Mesori

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Mesori (Coptic: Ⲙⲉⲥⲱⲣⲓ, Mesōri) is the twelfth month of the Egyptian and Coptic calendars. It is identical to Nahase (Amharic: ነሐሴ?, Nähase) in the Ethiopian calendar.

Name[edit]

N11
Z1 Z1 Z1 Z1
N37 N35A N5
Fourth Month of Low Water
IV Šmw[a]
in hieroglyphs
F15
Opening of the Year[b]
Wpt Rnpt
in hieroglyphs
F31 S29 G43 X1 B3 N5
Z1
Birth of the Sun
Mswt Rꜥ
in hieroglyphs

The ancient and Coptic month is also known as Mesore[2] (Greek: Μεσορή, Mesorḗ).

In ancient Egypt, the months were variously described. Usually, the months of the lunar calendar were listed by their placement in the seasons related to the flooding of the Nile, so that Mesori is most commonly described as the fourth month of the season of the Harvest (4 Šmw),[3][4] variously transliterated as IV Shemu or Shomu. These lunar months were also named after their most important feasts,[3][5] so that Mesori was also known as the "Opening" or "Opener of the Year"[6] (Wp Rnpt) or Wep Renpet.[c] The month was also personified as the deity of its festival,[9] which in late sources is given as Ra-Horakhty (Rꜥ Ḥr Ꜣḫty, "RaHorus of the Horizons").[4][10]

The solar civil calendar borrowed the festivals of the earlier lunar calendar, though sometimes under other names.[9] These festival names are increasingly attested after Egypt's Persian occupation.[3] The most common name continued to be the "Opening of the Year", although its little-attested synonym "Birth of the Sun" (Mswt Rꜥ) or Masut Ra became the namesake of the Ptolemaic Greek and Coptic month.[11][12][d]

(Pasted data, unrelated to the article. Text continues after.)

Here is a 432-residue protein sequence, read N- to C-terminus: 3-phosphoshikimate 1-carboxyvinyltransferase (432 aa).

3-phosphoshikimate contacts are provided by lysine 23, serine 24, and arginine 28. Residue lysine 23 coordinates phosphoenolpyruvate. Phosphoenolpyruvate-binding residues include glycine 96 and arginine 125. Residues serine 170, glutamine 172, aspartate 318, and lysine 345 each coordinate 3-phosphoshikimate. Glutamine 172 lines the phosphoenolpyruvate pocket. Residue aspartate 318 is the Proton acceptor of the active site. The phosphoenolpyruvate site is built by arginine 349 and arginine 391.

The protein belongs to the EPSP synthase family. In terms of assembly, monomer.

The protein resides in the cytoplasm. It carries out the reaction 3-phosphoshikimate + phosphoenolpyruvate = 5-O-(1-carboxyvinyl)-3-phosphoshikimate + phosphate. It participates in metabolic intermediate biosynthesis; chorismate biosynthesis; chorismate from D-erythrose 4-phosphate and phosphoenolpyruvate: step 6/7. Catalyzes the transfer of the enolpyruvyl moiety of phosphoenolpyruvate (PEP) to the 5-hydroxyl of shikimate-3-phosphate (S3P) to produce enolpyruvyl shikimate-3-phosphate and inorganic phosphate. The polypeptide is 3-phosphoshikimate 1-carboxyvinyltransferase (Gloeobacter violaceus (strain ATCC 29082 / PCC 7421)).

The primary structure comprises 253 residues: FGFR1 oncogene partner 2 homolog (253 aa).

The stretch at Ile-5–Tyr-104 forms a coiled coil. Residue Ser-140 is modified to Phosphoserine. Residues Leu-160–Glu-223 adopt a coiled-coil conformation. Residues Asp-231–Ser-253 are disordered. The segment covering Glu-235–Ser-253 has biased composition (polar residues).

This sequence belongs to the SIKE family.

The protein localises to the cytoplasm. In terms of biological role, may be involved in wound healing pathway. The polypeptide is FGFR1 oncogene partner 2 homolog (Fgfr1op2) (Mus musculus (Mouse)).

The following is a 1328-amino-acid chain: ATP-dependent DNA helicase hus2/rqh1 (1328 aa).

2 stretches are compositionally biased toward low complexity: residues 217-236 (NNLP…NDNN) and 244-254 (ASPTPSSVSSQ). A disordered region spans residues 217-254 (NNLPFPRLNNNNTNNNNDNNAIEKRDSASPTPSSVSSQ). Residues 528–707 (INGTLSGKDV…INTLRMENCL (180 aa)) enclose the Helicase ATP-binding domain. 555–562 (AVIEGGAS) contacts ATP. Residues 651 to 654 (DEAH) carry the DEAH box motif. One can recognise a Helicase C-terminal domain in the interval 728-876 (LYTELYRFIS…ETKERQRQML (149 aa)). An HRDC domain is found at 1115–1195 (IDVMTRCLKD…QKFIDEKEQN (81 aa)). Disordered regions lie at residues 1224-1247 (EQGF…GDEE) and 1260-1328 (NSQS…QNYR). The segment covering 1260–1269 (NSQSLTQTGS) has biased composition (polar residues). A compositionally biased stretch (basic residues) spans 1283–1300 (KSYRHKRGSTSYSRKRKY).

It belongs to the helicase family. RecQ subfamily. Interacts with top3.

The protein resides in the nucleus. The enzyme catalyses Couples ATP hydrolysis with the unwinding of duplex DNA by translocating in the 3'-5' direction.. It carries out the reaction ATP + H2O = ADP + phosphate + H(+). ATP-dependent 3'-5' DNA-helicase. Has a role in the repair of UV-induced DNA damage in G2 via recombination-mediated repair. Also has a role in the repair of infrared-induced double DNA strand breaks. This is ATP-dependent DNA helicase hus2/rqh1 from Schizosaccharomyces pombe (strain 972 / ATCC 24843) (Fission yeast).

In Egyptian Arabic, the Coptic month is known as Misra[14] or Mesra[15] (Arabic: مسرا‎‎, Masrá).

The Ethiopian month is sometimes also transliterated Nehase,[16] Nehasa,[17] or Nehasie.[18][19]

Egyptian calendars[edit]

Ancient[edit]

Until the 4th century BC, the beginning of the months of the lunar calendar were based on observation,[20] beginning at dawn on the morning when a waning crescent moon could no longer be seen.[21] The intercalary month was added every few years as needed to maintain the heliacal rising of Sirius within the month.[22] According to the civil calendar, the month fell in order with the rest regardless of the state of the moon. It always consisted of 30 days, each individually named and devoted to a particular patron deity, and was always followed by an intercalary month, although it slowly cycled relative to the solar year and Gregorian date owing to the lack of leap days until the Ptolemaic and Roman eras.

Torches were ritually carried on the 28th day of the month in preparation for the spiritual danger of the intercalary month that followed.[23]

New Year's Eve (Msy or Msyt) was observed on the 30th day of the month.[13]